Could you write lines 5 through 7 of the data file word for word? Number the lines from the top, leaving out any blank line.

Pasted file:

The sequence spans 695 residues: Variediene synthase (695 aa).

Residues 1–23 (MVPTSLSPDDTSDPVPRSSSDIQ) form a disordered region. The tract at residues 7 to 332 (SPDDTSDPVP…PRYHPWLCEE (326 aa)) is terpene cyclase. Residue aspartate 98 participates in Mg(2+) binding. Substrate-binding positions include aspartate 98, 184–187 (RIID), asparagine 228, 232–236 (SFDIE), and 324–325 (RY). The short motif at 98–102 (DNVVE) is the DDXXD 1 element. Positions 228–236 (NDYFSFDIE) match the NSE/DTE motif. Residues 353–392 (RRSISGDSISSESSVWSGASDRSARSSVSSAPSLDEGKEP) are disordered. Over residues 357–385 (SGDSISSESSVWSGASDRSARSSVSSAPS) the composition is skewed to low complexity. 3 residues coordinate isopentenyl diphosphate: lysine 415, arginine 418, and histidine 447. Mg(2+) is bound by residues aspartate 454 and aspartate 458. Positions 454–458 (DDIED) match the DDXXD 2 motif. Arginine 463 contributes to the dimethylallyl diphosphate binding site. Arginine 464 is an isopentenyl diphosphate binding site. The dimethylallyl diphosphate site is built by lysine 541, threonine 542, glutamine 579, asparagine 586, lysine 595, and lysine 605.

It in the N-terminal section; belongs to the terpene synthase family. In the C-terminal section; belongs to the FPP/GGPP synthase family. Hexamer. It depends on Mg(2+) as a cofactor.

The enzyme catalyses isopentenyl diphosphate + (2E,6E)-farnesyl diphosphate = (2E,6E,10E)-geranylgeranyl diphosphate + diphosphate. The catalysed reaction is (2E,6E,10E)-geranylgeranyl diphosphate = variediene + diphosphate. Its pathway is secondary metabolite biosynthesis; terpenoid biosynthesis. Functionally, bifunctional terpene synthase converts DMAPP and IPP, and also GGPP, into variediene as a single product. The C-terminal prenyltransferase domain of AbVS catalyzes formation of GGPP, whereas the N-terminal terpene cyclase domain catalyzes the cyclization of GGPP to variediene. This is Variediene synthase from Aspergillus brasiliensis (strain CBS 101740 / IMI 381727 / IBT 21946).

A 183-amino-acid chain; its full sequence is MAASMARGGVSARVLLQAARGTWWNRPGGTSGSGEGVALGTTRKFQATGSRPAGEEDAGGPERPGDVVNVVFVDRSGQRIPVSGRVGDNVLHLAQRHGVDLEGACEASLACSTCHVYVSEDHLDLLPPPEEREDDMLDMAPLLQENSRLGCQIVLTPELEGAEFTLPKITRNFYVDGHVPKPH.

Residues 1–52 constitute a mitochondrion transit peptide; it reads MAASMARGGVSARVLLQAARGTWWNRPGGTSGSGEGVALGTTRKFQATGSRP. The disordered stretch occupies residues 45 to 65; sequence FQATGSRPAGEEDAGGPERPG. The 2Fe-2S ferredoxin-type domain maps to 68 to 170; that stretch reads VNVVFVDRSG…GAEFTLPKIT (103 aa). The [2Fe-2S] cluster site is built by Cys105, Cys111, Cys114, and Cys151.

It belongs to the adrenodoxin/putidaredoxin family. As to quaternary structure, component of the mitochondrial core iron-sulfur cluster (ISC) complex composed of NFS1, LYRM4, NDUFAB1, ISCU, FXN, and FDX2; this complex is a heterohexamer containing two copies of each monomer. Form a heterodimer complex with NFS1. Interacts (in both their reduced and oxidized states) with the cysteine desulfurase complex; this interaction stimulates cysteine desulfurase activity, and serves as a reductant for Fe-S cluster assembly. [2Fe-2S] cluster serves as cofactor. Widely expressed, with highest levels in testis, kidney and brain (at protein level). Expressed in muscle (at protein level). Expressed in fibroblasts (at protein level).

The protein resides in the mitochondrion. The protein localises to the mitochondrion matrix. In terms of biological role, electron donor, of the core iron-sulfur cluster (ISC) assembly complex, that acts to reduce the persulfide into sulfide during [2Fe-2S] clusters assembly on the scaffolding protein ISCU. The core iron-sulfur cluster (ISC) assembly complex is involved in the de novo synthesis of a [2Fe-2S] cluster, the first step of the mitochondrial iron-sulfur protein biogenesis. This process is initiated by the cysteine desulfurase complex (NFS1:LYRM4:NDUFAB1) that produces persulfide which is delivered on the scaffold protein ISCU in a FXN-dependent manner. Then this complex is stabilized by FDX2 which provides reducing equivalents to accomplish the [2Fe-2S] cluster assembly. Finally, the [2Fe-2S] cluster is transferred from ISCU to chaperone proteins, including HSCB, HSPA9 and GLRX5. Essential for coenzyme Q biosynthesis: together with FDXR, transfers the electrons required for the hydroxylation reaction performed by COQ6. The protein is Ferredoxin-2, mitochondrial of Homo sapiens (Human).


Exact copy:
A 183-amino-acid chain; its full sequence is MAASMARGGVSARVLLQAARGTWWNRPGGTSGSGEGVALGTTRKFQATGSRPAGEEDAGGPERPGDVVNVVFVDRSGQRIPVSGRVGDNVLHLAQRHGVDLEGACEASLACSTCHVYVSEDHLDLLPPPEEREDDMLDMAPLLQENSRLGCQIVLTPELEGAEFTLPKITRNFYVDGHVPKPH.

Residues 1–52 constitute a mitochondrion transit peptide; it reads MAASMARGGVSARVLLQAARGTWWNRPGGTSGSGEGVALGTTRKFQATGSRP. The disordered stretch occupies residues 45 to 65; sequence FQATGSRPAGEEDAGGPERPG. The 2Fe-2S ferredoxin-type domain maps to 68 to 170; that stretch reads VNVVFVDRSG…GAEFTLPKIT (103 aa). The [2Fe-2S] cluster site is built by Cys105, Cys111, Cys114, and Cys151.

It belongs to the adrenodoxin/putidaredoxin family. As to quaternary structure, component of the mitochondrial core iron-sulfur cluster (ISC) complex composed of NFS1, LYRM4, NDUFAB1, ISCU, FXN, and FDX2; this complex is a heterohexamer containing two copies of each monomer. Form a heterodimer complex with NFS1. Interacts (in both their reduced and oxidized states) with the cysteine desulfurase complex; this interaction stimulates cysteine desulfurase activity, and serves as a reductant for Fe-S cluster assembly. [2Fe-2S] cluster serves as cofactor. Widely expressed, with highest levels in testis, kidney and brain (at protein level). Expressed in muscle (at protein level). Expressed in fibroblasts (at protein level).